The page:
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Do your kids know the difference?? Ahhhh!
Old 09-12-2012, 09:40 AM
 
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I STILL feel like my third graders don't understand the concept of city, state, country, continent!! AHHH! Can you please share any ideas that you use to teach these concepts! Help is appreciated!


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circles?
Old 09-13-2012, 07:57 AM
 
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I seem to remember reading on PT quite some time ago about a teacher who used circles within circles to teach this. The largest circle would be country, inside that a good-sized circle to represent state, inside that one a smaller circle for city... tiny one for neighborhood. It shows them that they are a part of many communities at once. You could try it using your school, too. The whole school, all kids in the same grade...their class.
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still struggle in 6th
Old 09-15-2012, 06:28 PM
 
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This is something I see students struggling with when they come to me as sixth graders.
It is such an abstract concept that young ones can really struggle with it.
The circle idea may help with the concept, but applying it may still be a challenge for some.
Once they are older, and are more aware of their surroundings - they seem to grasp easier by making it relevant to their own town/city, state, country, continent and so on.
Sometimes the young don't even realize what state they are in.
Shoot, I still have 6th graders who don't know their address at the start of the year. Scary!
Let me know if you come up with something good that works!
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I read about
Old 09-15-2012, 06:38 PM
 
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using concrete objects inside each other. A laundry basket for continent,a box for country, a coffee can for state, a mug for city and a clothespin for the person. Show the kids the clothespin and say something to the effect of :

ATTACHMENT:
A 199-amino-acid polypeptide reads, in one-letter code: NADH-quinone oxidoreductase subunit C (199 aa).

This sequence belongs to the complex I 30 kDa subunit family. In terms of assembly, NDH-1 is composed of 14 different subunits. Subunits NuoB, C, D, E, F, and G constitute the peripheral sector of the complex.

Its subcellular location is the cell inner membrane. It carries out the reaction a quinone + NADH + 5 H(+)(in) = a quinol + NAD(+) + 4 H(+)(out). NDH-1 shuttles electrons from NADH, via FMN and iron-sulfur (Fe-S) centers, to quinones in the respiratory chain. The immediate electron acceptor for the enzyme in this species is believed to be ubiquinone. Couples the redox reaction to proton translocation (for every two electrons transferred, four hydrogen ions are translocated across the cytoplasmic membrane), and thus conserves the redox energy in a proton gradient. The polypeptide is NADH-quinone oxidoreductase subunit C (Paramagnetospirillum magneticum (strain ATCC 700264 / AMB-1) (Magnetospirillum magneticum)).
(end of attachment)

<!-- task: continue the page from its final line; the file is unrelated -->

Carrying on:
This is you. You live in NYC (place clothespin in mug). NYC is in New York State (place mug w/ clothespin into coffee can), New York State is in the USA (place all into box) and the USA is in North America (place all in laundry basket). Having this unique visual can really help!
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Old 09-20-2012, 07:40 PM
 
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My 7th graders never, ever get this. I honestly just think it isn't relevant enough to matter to them.


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Circles of Community
Old 09-21-2012, 06:20 PM
 
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Here is the information in a graphic organizer. I just have the kids write in the name of their city, county, state..... We study it for a week and then I give them a test using this same organizer.

The names are our spelling list.

I create a short powerpoint for each location to give them some visuals and broad background information.

When we have a few minutes in line to kill this is one of the things I review. The children who rarely travel have the hardest time understanding this concept.
Attached Files
File Type: doc circle map.doc (30.5 KB, 146 views)
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Old 09-27-2012, 09:12 AM
 
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Thanks for the organizer 1956BD, it should definitely help them understand a little better.
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Cans or gift boxes
Old 10-11-2012, 02:06 PM
 
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I have used this method to teach the food chain but it could easily be applied to this topic as well. Start with a big box/cylinder (like clorox wipes) this is your continent, next find something that will fit inside that (smaller coffee can) this is your country, now find a cylinder small enough to fit in the coffee can (state) and so on and so forth. Honestly I went to the dollar store and found boxes that go inside each other (think nesting dolls). I wrapped them in plain wrapping paper and wrote each stage on the outside. This method works like a charm, its visual and the boxes can only fit together one way so it drives the point home!
Good luck!
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Old 11-21-2012, 01:10 PM
 
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1956BD, that's a great organizer! I'm definitely using it! Thanks for sharing!
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Book
Old 06-28-2013, 05:47 AM
 
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Have you tried the book Me on the Map? It is actually a first grade book but really breaks it down. Goes from me in my room all the way to me on my planet! I used it in first and second and had them make their own books using photocopied maps of our city and state. They drew the rest.


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Old 06-28-2013, 07:51 AM
 
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I have seen this as a flip book. The edge of the pages are labeled city, state, and so on. When you flip up the page, the students write examples they are familiar with.
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